“I've always loved the fashion of the 30s and everything that came with the Art Deco era – the jewellery and the glamour,” American actress Emmy Rossum is quoted as saying. You may ask yourself what Art Deco architecture has to do with fashion but, after it was established in the 1920s, the geometric shapes and sunrise patterns of the design infiltrated almost every part of modern life, including furniture design, jewellery, ceramics and indeed, fashion. Anyone who’s in doubt of the Art Deco influence on pop culture only has to look at the remake of The Great Gatsby, with music produced by Jay Z, to realise how decades later the design aesthetic still informs so much of what we consume.

According to Wentworthstudio.com: “The style takes its name from the Exposition Internationale des Arts Decoratifs held in Paris in 1925 as a showcase for new inspiration. The style was essentially one of applied decoration. Buildings were richly embellished with hard-edged, low-relief designs.” Some of the most memorable and iconic buildings in America that embody this design include New York’s Chrysler Building and the famous Rockefeller Centre.

Taking a page out of Egyptian and Aztec art, with some even going so far as to call Art Deco ‘tamed Cubism’ (Cubism is a style of painting which used geometric motifs, invented and made famous by the legendary artist Pablo Picasso). Art Deco architecture spawned an entire generation’s worth of design inspiration. From the 20s to the 40s, Art Deco dominated the scene and it’s no wonder then that the architectural design also made its way to our shores. And no other city in South Africa embraced Art Deco architecture quite like Durban. It’s been just over 70 years since the trend waned but the beauty of the geometric buildings built in the city during that time is still something to marvel at.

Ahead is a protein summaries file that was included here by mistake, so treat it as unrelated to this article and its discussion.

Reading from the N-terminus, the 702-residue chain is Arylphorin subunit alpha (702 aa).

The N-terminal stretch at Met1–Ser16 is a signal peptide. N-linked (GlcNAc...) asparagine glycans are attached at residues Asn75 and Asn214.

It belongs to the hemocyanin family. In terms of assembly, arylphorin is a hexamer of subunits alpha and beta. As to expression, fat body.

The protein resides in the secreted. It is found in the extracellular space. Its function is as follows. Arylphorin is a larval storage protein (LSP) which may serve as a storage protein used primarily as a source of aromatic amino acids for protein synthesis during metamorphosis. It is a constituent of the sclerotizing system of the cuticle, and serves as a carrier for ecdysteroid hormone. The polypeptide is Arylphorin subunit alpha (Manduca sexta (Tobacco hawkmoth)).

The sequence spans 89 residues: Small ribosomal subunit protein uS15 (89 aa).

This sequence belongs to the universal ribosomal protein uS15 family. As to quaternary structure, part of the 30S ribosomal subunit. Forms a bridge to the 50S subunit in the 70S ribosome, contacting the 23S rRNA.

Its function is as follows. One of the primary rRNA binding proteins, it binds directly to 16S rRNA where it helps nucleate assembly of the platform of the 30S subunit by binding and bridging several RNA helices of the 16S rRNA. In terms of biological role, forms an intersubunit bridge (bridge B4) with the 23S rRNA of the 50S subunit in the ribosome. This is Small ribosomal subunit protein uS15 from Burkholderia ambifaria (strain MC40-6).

It’s also not surprising that this vibrancy was embraced by one of our country’s sunniest and warmest cities throughout the year, we must add. From hosting award shows to music festivals, you can’t separate Durban from its interesting historical background. In 2015, during the festive season alone, there were 1.45-million visitors with a total direct spend of R3.1 billion. The city’s a leading tourist attraction, both domestically and internationally. The home of one of the most well-known African tribes, the Zulus, Durban also has the biggest Indian community outside of India. The history and beauty of the city is rich, so it’s fitting that Durban has hosted the Tourism Indaba, one of the biggest African tourism events on the calendar, since 1998. The many Art Deco buildings leave a lasting impression on the thousands of international visitors who attend the Indaba.